- September 2007
- Vol. 8, No. 8
Keeping Siblings Together
Siblings who experience separation from their parents and from each other are at risk of losing their sense of kinship and continuity. Placing children with siblings when they enter foster care may help them maintain family connections and reduce the trauma caused by leaving their home. But keeping siblings connected can present challenges to the child welfare system. Both the benefits and the challenges of sibling connection are the topic of a recent white paper published by the New York State Office of Children and Family Services.
Keeping Siblings Connected: A White Paper on Siblings in Foster Care and Adoptive Placements in New York State describes some of the challenges facing child welfare practitioners looking for permanent homes for siblings. These include limited physical space in adoptive homes, limited resources, siblings entering care at differing times, and lack of available foster and adoptive homes willing or able to accept siblings. These challenges are further exacerbated by the difficulty of placing siblings who are far apart in age.
To address some of these challenges, the white paper sets out a list of practice recommendations for successful sibling placement. These include:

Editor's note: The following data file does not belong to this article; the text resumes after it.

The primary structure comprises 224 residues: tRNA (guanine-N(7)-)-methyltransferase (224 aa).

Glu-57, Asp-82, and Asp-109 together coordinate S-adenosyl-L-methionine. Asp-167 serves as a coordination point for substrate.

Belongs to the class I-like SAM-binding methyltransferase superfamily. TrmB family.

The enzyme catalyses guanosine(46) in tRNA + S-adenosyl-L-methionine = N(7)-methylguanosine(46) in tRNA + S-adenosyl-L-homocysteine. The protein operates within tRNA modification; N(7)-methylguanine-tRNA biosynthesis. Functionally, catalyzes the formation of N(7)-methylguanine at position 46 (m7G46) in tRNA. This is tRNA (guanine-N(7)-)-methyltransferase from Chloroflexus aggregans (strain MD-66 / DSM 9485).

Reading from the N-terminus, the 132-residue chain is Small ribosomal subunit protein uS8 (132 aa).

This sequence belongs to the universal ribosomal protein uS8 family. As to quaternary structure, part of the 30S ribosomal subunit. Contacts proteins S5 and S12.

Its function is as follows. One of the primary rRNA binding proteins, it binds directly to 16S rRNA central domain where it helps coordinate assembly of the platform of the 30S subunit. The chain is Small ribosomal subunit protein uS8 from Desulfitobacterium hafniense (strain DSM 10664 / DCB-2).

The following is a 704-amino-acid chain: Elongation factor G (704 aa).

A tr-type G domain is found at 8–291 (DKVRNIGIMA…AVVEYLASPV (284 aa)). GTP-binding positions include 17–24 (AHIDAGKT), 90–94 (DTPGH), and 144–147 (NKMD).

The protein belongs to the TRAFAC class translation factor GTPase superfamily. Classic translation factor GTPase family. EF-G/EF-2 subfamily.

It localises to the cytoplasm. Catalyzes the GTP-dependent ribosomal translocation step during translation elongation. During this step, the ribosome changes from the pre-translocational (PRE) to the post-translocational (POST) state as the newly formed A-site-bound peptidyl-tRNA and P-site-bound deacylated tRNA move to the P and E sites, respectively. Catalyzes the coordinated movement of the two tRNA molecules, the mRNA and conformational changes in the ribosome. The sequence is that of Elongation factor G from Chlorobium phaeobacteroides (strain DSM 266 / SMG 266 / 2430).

- Recognize the right of siblings to be placed together.
- Increase training for caseworkers and supervisors on sibling placements.
- Recruit foster homes for sibling groups.
- Train foster/adoptive families on sibling issues.
- Enhance assessment procedures.
- Include youth in the decision to place siblings together.
- Consider older siblings as placement options.
- Monitor placement decisions for opportunities to place siblings together.
In cases where siblings are placed separately, the white paper includes a list of useful recommendations for successful sibling visits. These include:
- Recognize and reinforce throughout the agency the requirements for sibling visits.
- Increase training for caseworkers and supervisors on sibling contact.
- Include youth in planning and decisions about visits with siblings.
- Broaden the definition of visits beyond the minimum contact requirements.
- Never use visits as a method of discipline.
- Enhance the ability to visit older siblings.
- Coordinate the provision of services to the family.
- Facilitate visits with half-siblings, step-siblings, and adopted siblings.
- Facilitate visits with siblings who are not in placement.
- Enhance training of foster and adoptive parents about the importance of sibling contact.
The paper also addresses the issues of sibling placement and visitation as part of adoption policy.